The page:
greatly impacts their quality of life and well being. Approximately 5.2% of
individuals with no teeth have no dentures, which interferes with eating
and daily functioning. Similarly, 25.4% of older adults have untreated
decay or root fragments, and 6.8% are in need of periodontal care. The
report reveals that there are significant geographic and socioeconomic
disparities in our State. Older residents living in rural areas and those
with lower incomes have a significantly greater unmet need for dental care.
“Oral diseases and conditions are common among our New Hampshire seniors,”
said Dr. José Montero, Director of Public Health at DHHS, “many of whom
grew up without the benefit of community water fluoridation and other
fluoride products. This survey illustrates that New Hampshire seniors with
the poorest oral health are those who are economically disadvantaged and
live in the most rural parts of our State. This is not a cosmetic issue.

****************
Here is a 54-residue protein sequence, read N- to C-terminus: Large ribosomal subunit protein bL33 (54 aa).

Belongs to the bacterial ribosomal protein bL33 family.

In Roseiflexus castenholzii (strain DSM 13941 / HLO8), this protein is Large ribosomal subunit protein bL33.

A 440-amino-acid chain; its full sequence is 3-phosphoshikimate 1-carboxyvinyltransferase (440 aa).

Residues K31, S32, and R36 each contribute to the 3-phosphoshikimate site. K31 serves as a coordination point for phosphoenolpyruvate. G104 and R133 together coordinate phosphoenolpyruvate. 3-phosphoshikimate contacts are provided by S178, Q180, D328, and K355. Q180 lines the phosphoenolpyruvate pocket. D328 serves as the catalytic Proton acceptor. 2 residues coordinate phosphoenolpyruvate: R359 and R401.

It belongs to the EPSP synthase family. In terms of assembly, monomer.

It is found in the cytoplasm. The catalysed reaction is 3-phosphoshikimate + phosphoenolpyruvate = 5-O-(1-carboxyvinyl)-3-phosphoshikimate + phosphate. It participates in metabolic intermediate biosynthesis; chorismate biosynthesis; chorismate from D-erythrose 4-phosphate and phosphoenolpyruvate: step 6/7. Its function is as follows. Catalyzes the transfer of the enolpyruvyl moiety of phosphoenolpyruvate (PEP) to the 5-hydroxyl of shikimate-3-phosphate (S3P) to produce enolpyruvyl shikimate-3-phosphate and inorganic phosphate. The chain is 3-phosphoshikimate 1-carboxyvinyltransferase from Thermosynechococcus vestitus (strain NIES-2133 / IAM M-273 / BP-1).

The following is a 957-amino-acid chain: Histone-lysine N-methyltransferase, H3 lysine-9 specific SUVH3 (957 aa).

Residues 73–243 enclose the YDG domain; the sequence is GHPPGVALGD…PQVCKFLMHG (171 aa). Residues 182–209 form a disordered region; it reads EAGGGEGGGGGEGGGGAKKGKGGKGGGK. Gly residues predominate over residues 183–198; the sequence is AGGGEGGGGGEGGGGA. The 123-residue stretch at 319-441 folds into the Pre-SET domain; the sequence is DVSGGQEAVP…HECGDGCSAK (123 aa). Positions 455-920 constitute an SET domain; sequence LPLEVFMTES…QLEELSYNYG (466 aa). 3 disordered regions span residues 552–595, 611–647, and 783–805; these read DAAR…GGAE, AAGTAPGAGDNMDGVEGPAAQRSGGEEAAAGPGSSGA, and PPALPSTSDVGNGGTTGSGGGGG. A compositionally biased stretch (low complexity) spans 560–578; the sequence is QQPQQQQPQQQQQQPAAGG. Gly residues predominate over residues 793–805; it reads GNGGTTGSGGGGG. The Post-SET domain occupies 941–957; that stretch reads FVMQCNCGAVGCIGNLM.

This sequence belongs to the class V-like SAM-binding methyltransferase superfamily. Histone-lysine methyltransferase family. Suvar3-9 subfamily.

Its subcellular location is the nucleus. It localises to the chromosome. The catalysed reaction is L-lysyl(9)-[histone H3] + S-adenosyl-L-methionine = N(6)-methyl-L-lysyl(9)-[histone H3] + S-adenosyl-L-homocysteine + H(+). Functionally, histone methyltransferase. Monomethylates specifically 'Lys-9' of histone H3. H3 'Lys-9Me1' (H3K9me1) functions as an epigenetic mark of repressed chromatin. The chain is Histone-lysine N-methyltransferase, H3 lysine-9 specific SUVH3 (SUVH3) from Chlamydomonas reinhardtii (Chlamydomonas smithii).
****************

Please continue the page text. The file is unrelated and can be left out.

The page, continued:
Our seniors have conditions that impact their ability to eat and may impact
their overall health."
The collected data help to identify gaps in service delivery to older
adults who represent a substantial proportion of the State’s population. In
fact, the current number of New Hampshire adults 65 years old and older is
about 200,000. The Oral Health Program has received federal funding for two
new dental facilities in health centers located in rural New Hampshire.
Oral health care will be integrated into medical care for underserved rural
residents, including older adults with a greater unmet need for dental
care. A similar survey will track the progress in the future. To view the